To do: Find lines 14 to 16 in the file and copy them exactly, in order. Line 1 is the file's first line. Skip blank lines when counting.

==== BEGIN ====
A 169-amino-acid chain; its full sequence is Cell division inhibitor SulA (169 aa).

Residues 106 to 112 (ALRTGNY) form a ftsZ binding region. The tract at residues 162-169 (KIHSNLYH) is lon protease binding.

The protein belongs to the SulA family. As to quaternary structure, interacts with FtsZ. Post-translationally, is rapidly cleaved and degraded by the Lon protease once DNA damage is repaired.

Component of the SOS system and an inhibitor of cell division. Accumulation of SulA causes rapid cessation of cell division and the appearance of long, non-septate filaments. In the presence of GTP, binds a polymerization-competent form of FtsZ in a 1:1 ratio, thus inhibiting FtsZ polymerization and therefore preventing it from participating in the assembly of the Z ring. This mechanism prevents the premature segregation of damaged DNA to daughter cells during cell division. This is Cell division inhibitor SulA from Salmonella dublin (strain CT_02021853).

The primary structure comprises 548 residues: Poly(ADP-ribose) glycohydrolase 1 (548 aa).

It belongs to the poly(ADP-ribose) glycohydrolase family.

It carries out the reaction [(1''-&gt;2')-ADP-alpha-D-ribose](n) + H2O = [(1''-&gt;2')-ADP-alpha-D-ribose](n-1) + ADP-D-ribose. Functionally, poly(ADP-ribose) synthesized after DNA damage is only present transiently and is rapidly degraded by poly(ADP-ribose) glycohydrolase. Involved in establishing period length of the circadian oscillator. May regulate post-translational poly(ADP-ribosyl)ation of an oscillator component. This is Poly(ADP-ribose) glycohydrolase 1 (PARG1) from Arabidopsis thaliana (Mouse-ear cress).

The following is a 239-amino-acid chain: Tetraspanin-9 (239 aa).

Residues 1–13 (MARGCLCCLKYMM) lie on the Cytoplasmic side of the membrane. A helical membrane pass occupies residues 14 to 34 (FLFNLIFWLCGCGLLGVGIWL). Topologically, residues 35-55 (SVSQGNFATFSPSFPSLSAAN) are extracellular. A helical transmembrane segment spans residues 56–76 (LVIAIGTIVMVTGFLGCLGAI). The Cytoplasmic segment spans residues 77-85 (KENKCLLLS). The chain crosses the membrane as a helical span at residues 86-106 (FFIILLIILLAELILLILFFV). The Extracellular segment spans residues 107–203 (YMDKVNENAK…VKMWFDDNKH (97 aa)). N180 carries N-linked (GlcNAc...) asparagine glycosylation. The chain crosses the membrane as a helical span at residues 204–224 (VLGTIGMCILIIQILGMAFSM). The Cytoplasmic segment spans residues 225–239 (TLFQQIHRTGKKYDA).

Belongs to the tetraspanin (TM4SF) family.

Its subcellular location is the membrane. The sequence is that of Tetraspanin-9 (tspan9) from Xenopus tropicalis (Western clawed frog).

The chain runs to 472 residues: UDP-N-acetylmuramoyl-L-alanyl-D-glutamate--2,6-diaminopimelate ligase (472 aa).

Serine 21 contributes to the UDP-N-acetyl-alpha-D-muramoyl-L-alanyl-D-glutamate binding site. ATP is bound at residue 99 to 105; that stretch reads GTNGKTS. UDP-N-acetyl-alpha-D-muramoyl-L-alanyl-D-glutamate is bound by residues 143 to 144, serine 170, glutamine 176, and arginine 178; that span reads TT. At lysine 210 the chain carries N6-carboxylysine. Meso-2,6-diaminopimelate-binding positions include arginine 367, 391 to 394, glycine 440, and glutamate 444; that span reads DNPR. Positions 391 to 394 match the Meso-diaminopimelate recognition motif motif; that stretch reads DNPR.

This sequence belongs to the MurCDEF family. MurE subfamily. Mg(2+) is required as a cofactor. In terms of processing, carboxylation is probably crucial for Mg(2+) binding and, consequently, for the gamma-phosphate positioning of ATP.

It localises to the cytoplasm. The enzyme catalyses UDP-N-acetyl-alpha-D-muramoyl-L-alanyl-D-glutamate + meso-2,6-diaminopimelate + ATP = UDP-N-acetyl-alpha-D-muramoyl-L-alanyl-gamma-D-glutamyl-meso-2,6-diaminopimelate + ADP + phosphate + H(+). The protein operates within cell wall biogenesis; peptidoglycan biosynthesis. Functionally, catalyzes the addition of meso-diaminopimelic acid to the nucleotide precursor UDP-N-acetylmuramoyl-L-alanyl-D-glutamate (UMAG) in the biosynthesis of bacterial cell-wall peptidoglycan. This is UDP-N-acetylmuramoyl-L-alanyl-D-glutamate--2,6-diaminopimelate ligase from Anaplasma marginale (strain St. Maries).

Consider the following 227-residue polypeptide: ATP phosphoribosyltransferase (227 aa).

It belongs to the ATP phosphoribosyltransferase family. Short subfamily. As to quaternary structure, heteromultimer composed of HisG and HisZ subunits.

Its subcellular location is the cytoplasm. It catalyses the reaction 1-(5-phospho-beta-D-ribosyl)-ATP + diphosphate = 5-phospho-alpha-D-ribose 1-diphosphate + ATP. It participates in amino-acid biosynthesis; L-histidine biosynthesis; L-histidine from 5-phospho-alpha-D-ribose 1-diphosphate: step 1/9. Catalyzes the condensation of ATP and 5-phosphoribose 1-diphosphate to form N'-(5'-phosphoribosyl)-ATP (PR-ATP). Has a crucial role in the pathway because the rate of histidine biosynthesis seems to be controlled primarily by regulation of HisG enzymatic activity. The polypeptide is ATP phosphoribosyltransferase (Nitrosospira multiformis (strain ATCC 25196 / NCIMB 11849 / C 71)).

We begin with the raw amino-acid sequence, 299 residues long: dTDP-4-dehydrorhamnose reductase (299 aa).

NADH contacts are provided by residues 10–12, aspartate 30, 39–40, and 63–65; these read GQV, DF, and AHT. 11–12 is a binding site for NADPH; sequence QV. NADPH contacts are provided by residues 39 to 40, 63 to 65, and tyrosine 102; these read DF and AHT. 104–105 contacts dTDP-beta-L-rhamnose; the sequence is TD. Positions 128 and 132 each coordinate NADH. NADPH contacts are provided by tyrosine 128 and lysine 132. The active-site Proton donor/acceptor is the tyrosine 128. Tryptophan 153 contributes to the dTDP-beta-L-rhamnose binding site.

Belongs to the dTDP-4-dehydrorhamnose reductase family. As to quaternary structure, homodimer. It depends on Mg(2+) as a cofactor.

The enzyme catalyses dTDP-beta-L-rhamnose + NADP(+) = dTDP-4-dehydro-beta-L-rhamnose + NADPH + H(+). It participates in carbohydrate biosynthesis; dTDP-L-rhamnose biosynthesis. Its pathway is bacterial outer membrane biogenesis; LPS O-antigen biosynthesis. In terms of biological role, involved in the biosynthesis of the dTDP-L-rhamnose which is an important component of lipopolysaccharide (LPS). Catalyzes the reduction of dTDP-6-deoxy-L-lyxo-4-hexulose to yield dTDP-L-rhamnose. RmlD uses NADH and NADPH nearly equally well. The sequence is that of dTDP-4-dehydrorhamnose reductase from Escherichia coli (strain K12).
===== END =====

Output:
This sequence belongs to the MurCDEF family. MurE subfamily. Mg(2+) is required as a cofactor. In terms of processing, carboxylation is probably crucial for Mg(2+) binding and, consequently, for the gamma-phosphate positioning of ATP.

It localises to the cytoplasm. The enzyme catalyses UDP-N-acetyl-alpha-D-muramoyl-L-alanyl-D-glutamate + meso-2,6-diaminopimelate + ATP = UDP-N-acetyl-alpha-D-muramoyl-L-alanyl-gamma-D-glutamyl-meso-2,6-diaminopimelate + ADP + phosphate + H(+). The protein operates within cell wall biogenesis; peptidoglycan biosynthesis. Functionally, catalyzes the addition of meso-diaminopimelic acid to the nucleotide precursor UDP-N-acetylmuramoyl-L-alanyl-D-glutamate (UMAG) in the biosynthesis of bacterial cell-wall peptidoglycan. This is UDP-N-acetylmuramoyl-L-alanyl-D-glutamate--2,6-diaminopimelate ligase from Anaplasma marginale (strain St. Maries).

Consider the following 227-residue polypeptide: ATP phosphoribosyltransferase (227 aa).